Some of the organic brands opt for brown rice syrup instead of other sugars, but brown rice syrup can have high levels of arsenic – one study found that baby formulae with organic brown rice syrup had 20 times the arsenic levels of those formulae not using it (8). Maltodextrin is another controversial additive: a long chain carbohydrate derived from corn or wheat, it can disrupt the gut microbiota, which isn’t what we want during such a critical period of microbiome development (9).
Iron: adequate intake of iron for an infant 0-6 months old is 0.27 mg/day; for a 6-12-month-old this jumps to 11 mg/day. Babies’ needs actually increase gradually as the months go by, due to dwindling iron stores (babies stock up in utero, assuming the mother is well-nourished, and the pregnancy is full term). Infants start eating solid foods around six months, which provide a source of iron in their diet. It is worth noting that iron is one of the nutrients where more is not better, in fact, more can be harmful, so we should always supplement with caution. It used to be possible to buy both low iron and high iron formulae (typically 4 mg/L vs. 11 mg/L), but now low iron formulae are harder to find in the US. Lower iron is usually adequate for younger babies (10). If we are looking to nature for our model, mothers’ milk has very low levels (0.5 mg/L), and full-term healthy babies are born with enough stored iron to last the first 4-6 months (or longer if they didn’t have their umbilical cord clamped immediately at birth). Additionally, it takes the gut around six months to mature, and during this time it does a poor job of regulating iron uptake, meaning that a lot of the supplemental iron sits in the developing GI tract, where it may cause constipation and increase susceptibility to GI infections, as well as interfering with absorption of other minerals.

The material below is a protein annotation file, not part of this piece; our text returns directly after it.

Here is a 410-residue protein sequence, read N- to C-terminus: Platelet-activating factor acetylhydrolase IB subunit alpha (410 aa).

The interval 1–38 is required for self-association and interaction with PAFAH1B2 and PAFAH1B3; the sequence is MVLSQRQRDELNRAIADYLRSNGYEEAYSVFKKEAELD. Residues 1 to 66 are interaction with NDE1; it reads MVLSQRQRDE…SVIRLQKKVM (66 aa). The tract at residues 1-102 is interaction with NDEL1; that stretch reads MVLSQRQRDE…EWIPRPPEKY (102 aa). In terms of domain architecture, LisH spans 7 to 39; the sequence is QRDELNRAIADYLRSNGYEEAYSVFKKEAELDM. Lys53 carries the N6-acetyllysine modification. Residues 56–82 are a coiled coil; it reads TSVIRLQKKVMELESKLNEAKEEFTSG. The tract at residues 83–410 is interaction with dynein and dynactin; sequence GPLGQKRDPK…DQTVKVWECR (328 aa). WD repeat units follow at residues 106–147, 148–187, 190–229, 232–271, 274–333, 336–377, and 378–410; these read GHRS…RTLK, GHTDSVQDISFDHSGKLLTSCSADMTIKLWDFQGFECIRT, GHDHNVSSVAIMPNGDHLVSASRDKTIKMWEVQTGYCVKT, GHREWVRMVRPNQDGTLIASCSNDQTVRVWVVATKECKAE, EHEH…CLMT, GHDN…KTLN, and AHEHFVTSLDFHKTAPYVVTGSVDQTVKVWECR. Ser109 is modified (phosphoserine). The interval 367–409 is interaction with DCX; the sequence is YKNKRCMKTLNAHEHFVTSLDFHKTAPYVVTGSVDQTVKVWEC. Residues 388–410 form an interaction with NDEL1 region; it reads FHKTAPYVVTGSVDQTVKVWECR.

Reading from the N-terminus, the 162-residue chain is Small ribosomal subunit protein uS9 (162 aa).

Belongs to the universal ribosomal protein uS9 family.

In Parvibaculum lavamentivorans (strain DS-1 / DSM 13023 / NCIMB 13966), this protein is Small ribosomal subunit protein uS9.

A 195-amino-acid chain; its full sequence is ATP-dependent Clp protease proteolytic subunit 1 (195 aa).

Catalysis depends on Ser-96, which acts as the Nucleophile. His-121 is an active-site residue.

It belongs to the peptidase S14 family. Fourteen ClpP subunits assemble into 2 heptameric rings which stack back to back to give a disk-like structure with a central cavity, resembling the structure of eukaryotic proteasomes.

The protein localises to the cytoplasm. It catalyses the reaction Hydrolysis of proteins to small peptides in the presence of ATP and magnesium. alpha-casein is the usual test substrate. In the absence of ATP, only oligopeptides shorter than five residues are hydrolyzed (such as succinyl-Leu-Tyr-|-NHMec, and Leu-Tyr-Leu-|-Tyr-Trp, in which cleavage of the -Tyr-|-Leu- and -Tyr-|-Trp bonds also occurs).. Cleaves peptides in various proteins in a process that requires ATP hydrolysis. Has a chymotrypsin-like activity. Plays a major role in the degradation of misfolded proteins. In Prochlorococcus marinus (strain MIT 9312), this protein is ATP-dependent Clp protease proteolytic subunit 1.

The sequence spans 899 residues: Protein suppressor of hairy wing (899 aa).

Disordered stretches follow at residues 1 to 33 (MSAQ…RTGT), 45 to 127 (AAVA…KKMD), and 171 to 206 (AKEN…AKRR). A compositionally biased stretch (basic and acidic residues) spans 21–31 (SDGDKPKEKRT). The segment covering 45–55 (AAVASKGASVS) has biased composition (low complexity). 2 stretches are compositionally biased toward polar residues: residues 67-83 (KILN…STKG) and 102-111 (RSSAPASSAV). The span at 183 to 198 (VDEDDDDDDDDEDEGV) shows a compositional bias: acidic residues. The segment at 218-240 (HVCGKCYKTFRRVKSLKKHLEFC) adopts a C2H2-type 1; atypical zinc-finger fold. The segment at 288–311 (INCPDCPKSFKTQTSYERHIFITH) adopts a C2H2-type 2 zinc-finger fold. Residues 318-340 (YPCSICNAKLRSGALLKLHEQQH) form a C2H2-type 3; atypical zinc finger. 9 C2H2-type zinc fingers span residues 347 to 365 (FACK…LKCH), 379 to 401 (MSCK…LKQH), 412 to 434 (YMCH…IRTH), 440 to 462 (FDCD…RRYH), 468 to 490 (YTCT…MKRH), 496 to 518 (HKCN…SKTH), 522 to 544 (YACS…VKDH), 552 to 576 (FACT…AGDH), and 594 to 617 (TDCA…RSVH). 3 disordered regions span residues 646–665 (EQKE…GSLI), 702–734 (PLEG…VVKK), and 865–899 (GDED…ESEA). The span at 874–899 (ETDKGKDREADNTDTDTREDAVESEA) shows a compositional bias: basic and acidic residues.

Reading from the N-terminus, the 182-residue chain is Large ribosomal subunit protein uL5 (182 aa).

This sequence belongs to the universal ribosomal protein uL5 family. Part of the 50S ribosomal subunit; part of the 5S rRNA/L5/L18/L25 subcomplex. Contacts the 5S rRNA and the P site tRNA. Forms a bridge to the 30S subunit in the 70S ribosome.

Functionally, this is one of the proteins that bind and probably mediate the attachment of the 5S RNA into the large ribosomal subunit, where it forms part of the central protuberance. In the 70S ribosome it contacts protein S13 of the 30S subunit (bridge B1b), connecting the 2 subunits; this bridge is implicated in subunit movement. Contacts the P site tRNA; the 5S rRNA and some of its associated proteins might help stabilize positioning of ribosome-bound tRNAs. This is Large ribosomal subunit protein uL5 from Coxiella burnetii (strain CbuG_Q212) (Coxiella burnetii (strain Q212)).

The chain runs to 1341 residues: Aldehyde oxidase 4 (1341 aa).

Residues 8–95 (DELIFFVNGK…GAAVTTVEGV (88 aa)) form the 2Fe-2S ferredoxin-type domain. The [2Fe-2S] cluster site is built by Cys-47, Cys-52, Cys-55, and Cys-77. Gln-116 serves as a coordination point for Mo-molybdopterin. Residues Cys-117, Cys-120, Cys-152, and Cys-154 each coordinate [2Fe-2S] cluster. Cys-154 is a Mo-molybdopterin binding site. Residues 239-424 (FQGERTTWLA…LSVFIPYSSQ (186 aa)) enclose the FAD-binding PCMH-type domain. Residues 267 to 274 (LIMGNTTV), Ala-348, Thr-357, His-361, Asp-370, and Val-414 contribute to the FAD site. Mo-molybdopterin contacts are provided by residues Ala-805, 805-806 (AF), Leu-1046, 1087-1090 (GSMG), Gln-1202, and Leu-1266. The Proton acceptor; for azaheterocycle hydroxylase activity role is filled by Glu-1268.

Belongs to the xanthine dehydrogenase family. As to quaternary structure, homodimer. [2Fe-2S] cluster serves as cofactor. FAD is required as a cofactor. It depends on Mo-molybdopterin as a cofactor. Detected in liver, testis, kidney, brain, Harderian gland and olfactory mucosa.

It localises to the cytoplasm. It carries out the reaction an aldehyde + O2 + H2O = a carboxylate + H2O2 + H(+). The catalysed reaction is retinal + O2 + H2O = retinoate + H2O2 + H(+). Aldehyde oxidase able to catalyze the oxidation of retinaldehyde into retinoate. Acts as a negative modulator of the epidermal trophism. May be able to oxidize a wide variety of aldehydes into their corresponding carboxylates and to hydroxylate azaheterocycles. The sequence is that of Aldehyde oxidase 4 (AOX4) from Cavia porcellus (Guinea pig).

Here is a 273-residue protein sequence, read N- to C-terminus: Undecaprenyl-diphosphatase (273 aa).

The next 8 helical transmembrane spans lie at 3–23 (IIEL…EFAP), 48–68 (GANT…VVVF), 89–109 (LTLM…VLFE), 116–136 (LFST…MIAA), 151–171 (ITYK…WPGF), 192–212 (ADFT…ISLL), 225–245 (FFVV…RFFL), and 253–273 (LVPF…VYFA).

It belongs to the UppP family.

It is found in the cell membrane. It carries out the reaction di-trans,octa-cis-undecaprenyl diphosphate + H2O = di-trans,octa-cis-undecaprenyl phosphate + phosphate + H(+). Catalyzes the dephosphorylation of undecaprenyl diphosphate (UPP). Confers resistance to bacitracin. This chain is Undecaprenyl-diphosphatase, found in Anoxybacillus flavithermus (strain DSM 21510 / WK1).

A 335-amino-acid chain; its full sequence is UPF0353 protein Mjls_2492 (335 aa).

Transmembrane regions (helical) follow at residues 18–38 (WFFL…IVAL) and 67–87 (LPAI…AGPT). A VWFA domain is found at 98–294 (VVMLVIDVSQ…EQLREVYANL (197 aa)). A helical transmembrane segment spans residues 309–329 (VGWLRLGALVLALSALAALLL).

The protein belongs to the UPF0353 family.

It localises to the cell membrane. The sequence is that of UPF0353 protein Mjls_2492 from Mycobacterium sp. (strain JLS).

High iron formulae are the norm in the US, with almost all brands having ~12mg/L; for comparison, most European brands stick with <7 mg/L, especially for younger babies. It is worth restating that the RDA for younger infants is 0.27 mg/d, which this far exceeds. One of the reasons for this is that the iron in breastmilk is very well absorbed due to an iron-binding protein called lactoferrin, which nature provides to ensure absorption of the naturally occurring iron in breast milk – around 50% of iron from breast milk is absorbed, vs. 7-12% of supplemental iron in formula. Some formula companies add bovine lactoferrin to their formulae to aid with absorption, but there are mixed results about whether this is beneficial.